Main opposition party submits proposal for dismissal of unification minister
SEOUL, The main opposition Liberty Korea Party (LKP) on Wednesday submitted a proposal calling for the dismissal of Unification Minister Cho Myoung-gyon.
The conservative party claimed that he violated the Constitution by pushing for projects to connect inter-Korean railways and roads without undergoing a parliamentary procedure required by the charter for such plans involving massive fiscal spending.
"This constitutes a violation of the Constitution, which stipulates the need for parliamentary consent in clinching and ratifying treaties or legislation that would incur a massive fiscal burden on the nation or the people," the LKP said.
The party also cited Cho's responsibility for letting the September inter-Korean summit agreement be approved at a Cabinet meeting even before a ratification motion for the April summit deal is endorsed at parliament.
Last week, President Moon Jae-in ratified his third summit agreement with North Korean leader Kim Jong-un and a military inter-Korean deal, both signed on Sept. 19, without parliamentary consent.
The National Assembly has yet to begin reviewing the April inter-Korean summit deal, called the Panmunjom Declaration, amid partisan wrangling.
The LKP regarded Moon's move as a violation of the Constitution, under which the ratification of treaties with foreign nations pertaining to national security and needing budget spending is subject to parliamentary consent.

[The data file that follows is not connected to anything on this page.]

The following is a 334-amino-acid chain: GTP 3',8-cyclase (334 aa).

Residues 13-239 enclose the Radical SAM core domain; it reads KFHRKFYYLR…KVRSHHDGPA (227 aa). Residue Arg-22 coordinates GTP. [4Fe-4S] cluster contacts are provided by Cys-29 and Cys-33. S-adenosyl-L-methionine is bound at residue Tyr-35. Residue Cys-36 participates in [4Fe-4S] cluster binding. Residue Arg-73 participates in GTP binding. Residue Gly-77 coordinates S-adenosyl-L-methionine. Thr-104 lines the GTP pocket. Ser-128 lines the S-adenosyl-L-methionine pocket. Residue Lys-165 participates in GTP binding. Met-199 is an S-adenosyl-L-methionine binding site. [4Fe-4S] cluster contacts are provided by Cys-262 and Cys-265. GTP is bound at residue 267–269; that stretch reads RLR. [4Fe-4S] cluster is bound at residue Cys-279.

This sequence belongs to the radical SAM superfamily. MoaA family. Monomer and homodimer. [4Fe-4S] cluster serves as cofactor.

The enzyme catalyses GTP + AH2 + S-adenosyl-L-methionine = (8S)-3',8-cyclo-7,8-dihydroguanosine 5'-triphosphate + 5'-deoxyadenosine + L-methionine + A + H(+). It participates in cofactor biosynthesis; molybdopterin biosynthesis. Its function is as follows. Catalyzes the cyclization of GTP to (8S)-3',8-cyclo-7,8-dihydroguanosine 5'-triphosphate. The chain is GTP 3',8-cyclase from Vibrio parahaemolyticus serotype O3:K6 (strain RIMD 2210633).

The party also mentioned the minister's decision to exclude a North Korea-born reporter from covering the recent inter-Korean talks.
There was an outcry from North Korean defectors and other journalists over Cho's decision on concerns over the violation of freedom of the press and discrimination against defectors in the workplace.
"The move constitutes an infringement on North Korean defectors' human rights and suppression of the freedom of the press, the basis of democracy," the LKP said.
The dismissal motion can be passed at a plenary session at the National Assembly if more than a majority of existing lawmakers approve it.
But President Moon has no legal obligation to dismiss the minister.
The ruling Democratic Party (DP) denounced the LKP's move.
"The LKP's real intention is apparently to hamper peace on the Korean Peninsula by any means," Hong Young-pyo, the DP's floor leader, said at a meeting with senior party members.
"The party should stop its move to find fault with what the government and the ruling party are doing unconditionally," Hong said. "If (a player) tackles too hard (in a sport), he or she gets ejected."
Source: Yonhap News Agency